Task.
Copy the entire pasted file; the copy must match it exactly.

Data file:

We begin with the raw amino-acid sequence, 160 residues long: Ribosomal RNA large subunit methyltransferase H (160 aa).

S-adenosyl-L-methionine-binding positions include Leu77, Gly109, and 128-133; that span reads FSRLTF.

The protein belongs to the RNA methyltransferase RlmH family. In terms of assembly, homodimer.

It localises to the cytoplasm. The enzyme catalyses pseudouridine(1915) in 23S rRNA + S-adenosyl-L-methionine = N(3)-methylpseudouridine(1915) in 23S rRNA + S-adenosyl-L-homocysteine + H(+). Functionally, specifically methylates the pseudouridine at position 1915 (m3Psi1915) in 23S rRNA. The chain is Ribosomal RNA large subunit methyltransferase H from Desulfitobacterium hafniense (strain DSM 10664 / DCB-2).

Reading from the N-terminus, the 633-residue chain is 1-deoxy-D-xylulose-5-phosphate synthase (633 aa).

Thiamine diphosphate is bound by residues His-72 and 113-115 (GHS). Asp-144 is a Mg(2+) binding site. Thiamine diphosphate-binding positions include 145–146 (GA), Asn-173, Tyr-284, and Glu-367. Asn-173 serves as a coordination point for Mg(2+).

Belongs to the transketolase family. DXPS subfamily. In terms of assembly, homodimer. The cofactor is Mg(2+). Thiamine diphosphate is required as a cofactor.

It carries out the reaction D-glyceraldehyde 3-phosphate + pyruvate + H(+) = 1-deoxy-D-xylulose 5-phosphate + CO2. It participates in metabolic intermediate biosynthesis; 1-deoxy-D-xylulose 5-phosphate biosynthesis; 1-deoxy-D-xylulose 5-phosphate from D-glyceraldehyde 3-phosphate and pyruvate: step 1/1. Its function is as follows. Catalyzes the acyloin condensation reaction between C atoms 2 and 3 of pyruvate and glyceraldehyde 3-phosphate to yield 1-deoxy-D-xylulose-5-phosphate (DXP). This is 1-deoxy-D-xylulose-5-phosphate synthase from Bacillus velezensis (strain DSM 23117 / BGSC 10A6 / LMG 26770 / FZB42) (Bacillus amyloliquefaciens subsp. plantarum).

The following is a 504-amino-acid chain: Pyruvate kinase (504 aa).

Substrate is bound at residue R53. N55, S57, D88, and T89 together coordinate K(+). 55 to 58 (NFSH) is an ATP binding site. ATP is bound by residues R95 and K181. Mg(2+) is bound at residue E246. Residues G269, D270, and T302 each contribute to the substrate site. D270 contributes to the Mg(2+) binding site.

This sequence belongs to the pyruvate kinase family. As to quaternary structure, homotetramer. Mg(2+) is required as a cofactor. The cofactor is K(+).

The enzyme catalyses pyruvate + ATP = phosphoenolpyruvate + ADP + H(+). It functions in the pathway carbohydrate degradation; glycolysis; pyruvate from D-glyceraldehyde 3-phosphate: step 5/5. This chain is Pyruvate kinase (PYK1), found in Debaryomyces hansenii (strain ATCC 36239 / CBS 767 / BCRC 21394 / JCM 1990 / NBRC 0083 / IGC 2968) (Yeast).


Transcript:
We begin with the raw amino-acid sequence, 160 residues long: Ribosomal RNA large subunit methyltransferase H (160 aa).

S-adenosyl-L-methionine-binding positions include Leu77, Gly109, and 128-133; that span reads FSRLTF.

The protein belongs to the RNA methyltransferase RlmH family. In terms of assembly, homodimer.

It localises to the cytoplasm. The enzyme catalyses pseudouridine(1915) in 23S rRNA + S-adenosyl-L-methionine = N(3)-methylpseudouridine(1915) in 23S rRNA + S-adenosyl-L-homocysteine + H(+). Functionally, specifically methylates the pseudouridine at position 1915 (m3Psi1915) in 23S rRNA. The chain is Ribosomal RNA large subunit methyltransferase H from Desulfitobacterium hafniense (strain DSM 10664 / DCB-2).

Reading from the N-terminus, the 633-residue chain is 1-deoxy-D-xylulose-5-phosphate synthase (633 aa).

Thiamine diphosphate is bound by residues His-72 and 113-115 (GHS). Asp-144 is a Mg(2+) binding site. Thiamine diphosphate-binding positions include 145–146 (GA), Asn-173, Tyr-284, and Glu-367. Asn-173 serves as a coordination point for Mg(2+).

Belongs to the transketolase family. DXPS subfamily. In terms of assembly, homodimer. The cofactor is Mg(2+). Thiamine diphosphate is required as a cofactor.

It carries out the reaction D-glyceraldehyde 3-phosphate + pyruvate + H(+) = 1-deoxy-D-xylulose 5-phosphate + CO2. It participates in metabolic intermediate biosynthesis; 1-deoxy-D-xylulose 5-phosphate biosynthesis; 1-deoxy-D-xylulose 5-phosphate from D-glyceraldehyde 3-phosphate and pyruvate: step 1/1. Its function is as follows. Catalyzes the acyloin condensation reaction between C atoms 2 and 3 of pyruvate and glyceraldehyde 3-phosphate to yield 1-deoxy-D-xylulose-5-phosphate (DXP). This is 1-deoxy-D-xylulose-5-phosphate synthase from Bacillus velezensis (strain DSM 23117 / BGSC 10A6 / LMG 26770 / FZB42) (Bacillus amyloliquefaciens subsp. plantarum).

The following is a 504-amino-acid chain: Pyruvate kinase (504 aa).

Substrate is bound at residue R53. N55, S57, D88, and T89 together coordinate K(+). 55 to 58 (NFSH) is an ATP binding site. ATP is bound by residues R95 and K181. Mg(2+) is bound at residue E246. Residues G269, D270, and T302 each contribute to the substrate site. D270 contributes to the Mg(2+) binding site.

This sequence belongs to the pyruvate kinase family. As to quaternary structure, homotetramer. Mg(2+) is required as a cofactor. The cofactor is K(+).

The enzyme catalyses pyruvate + ATP = phosphoenolpyruvate + ADP + H(+). It functions in the pathway carbohydrate degradation; glycolysis; pyruvate from D-glyceraldehyde 3-phosphate: step 5/5. This chain is Pyruvate kinase (PYK1), found in Debaryomyces hansenii (strain ATCC 36239 / CBS 767 / BCRC 21394 / JCM 1990 / NBRC 0083 / IGC 2968) (Yeast).